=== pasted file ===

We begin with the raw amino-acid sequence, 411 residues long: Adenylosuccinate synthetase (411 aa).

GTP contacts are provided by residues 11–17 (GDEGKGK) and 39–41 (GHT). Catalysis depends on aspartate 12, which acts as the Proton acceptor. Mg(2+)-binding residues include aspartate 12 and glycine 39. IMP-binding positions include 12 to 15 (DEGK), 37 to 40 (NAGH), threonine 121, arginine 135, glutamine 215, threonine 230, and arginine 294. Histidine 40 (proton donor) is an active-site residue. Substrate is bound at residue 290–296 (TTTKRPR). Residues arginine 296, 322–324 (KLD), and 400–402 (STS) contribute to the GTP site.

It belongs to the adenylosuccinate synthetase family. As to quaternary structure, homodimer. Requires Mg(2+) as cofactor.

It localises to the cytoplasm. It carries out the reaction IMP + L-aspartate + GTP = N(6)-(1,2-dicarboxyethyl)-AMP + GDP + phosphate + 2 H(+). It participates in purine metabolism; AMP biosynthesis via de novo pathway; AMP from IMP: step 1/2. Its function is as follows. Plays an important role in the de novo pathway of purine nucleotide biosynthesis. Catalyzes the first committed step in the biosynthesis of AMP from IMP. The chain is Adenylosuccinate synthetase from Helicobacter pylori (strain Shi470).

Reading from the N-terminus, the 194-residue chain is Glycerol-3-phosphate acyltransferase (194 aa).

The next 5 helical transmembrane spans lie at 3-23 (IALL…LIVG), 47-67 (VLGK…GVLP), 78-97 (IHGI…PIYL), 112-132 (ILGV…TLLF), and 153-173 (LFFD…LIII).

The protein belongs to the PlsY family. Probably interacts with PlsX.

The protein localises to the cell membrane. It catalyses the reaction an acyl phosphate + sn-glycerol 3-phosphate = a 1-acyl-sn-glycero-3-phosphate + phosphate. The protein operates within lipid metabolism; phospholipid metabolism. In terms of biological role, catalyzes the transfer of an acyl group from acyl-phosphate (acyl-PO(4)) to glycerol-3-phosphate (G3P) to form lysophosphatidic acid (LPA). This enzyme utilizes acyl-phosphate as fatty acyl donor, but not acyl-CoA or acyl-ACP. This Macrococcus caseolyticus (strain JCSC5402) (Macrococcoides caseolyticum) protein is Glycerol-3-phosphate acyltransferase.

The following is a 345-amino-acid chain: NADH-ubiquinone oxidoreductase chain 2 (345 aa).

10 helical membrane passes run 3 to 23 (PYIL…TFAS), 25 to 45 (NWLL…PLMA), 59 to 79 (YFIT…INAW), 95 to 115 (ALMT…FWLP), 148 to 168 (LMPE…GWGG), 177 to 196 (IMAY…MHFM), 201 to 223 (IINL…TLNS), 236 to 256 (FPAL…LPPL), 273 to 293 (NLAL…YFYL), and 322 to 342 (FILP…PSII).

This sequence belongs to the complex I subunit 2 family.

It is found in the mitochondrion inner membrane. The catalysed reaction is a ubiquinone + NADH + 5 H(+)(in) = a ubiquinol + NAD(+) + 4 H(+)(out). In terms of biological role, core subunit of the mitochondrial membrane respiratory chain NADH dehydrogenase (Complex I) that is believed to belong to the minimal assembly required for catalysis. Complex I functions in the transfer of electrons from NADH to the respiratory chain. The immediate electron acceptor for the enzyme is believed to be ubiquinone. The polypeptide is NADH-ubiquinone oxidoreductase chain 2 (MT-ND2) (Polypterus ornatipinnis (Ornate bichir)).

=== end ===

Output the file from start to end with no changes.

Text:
We begin with the raw amino-acid sequence, 411 residues long: Adenylosuccinate synthetase (411 aa).

GTP contacts are provided by residues 11–17 (GDEGKGK) and 39–41 (GHT). Catalysis depends on aspartate 12, which acts as the Proton acceptor. Mg(2+)-binding residues include aspartate 12 and glycine 39. IMP-binding positions include 12 to 15 (DEGK), 37 to 40 (NAGH), threonine 121, arginine 135, glutamine 215, threonine 230, and arginine 294. Histidine 40 (proton donor) is an active-site residue. Substrate is bound at residue 290–296 (TTTKRPR). Residues arginine 296, 322–324 (KLD), and 400–402 (STS) contribute to the GTP site.

It belongs to the adenylosuccinate synthetase family. As to quaternary structure, homodimer. Requires Mg(2+) as cofactor.

It localises to the cytoplasm. It carries out the reaction IMP + L-aspartate + GTP = N(6)-(1,2-dicarboxyethyl)-AMP + GDP + phosphate + 2 H(+). It participates in purine metabolism; AMP biosynthesis via de novo pathway; AMP from IMP: step 1/2. Its function is as follows. Plays an important role in the de novo pathway of purine nucleotide biosynthesis. Catalyzes the first committed step in the biosynthesis of AMP from IMP. The chain is Adenylosuccinate synthetase from Helicobacter pylori (strain Shi470).

Reading from the N-terminus, the 194-residue chain is Glycerol-3-phosphate acyltransferase (194 aa).

The next 5 helical transmembrane spans lie at 3-23 (IALL…LIVG), 47-67 (VLGK…GVLP), 78-97 (IHGI…PIYL), 112-132 (ILGV…TLLF), and 153-173 (LFFD…LIII).

The protein belongs to the PlsY family. Probably interacts with PlsX.

The protein localises to the cell membrane. It catalyses the reaction an acyl phosphate + sn-glycerol 3-phosphate = a 1-acyl-sn-glycero-3-phosphate + phosphate. The protein operates within lipid metabolism; phospholipid metabolism. In terms of biological role, catalyzes the transfer of an acyl group from acyl-phosphate (acyl-PO(4)) to glycerol-3-phosphate (G3P) to form lysophosphatidic acid (LPA). This enzyme utilizes acyl-phosphate as fatty acyl donor, but not acyl-CoA or acyl-ACP. This Macrococcus caseolyticus (strain JCSC5402) (Macrococcoides caseolyticum) protein is Glycerol-3-phosphate acyltransferase.

The following is a 345-amino-acid chain: NADH-ubiquinone oxidoreductase chain 2 (345 aa).

10 helical membrane passes run 3 to 23 (PYIL…TFAS), 25 to 45 (NWLL…PLMA), 59 to 79 (YFIT…INAW), 95 to 115 (ALMT…FWLP), 148 to 168 (LMPE…GWGG), 177 to 196 (IMAY…MHFM), 201 to 223 (IINL…TLNS), 236 to 256 (FPAL…LPPL), 273 to 293 (NLAL…YFYL), and 322 to 342 (FILP…PSII).

This sequence belongs to the complex I subunit 2 family.

It is found in the mitochondrion inner membrane. The catalysed reaction is a ubiquinone + NADH + 5 H(+)(in) = a ubiquinol + NAD(+) + 4 H(+)(out). In terms of biological role, core subunit of the mitochondrial membrane respiratory chain NADH dehydrogenase (Complex I) that is believed to belong to the minimal assembly required for catalysis. Complex I functions in the transfer of electrons from NADH to the respiratory chain. The immediate electron acceptor for the enzyme is believed to be ubiquinone. The polypeptide is NADH-ubiquinone oxidoreductase chain 2 (MT-ND2) (Polypterus ornatipinnis (Ornate bichir)).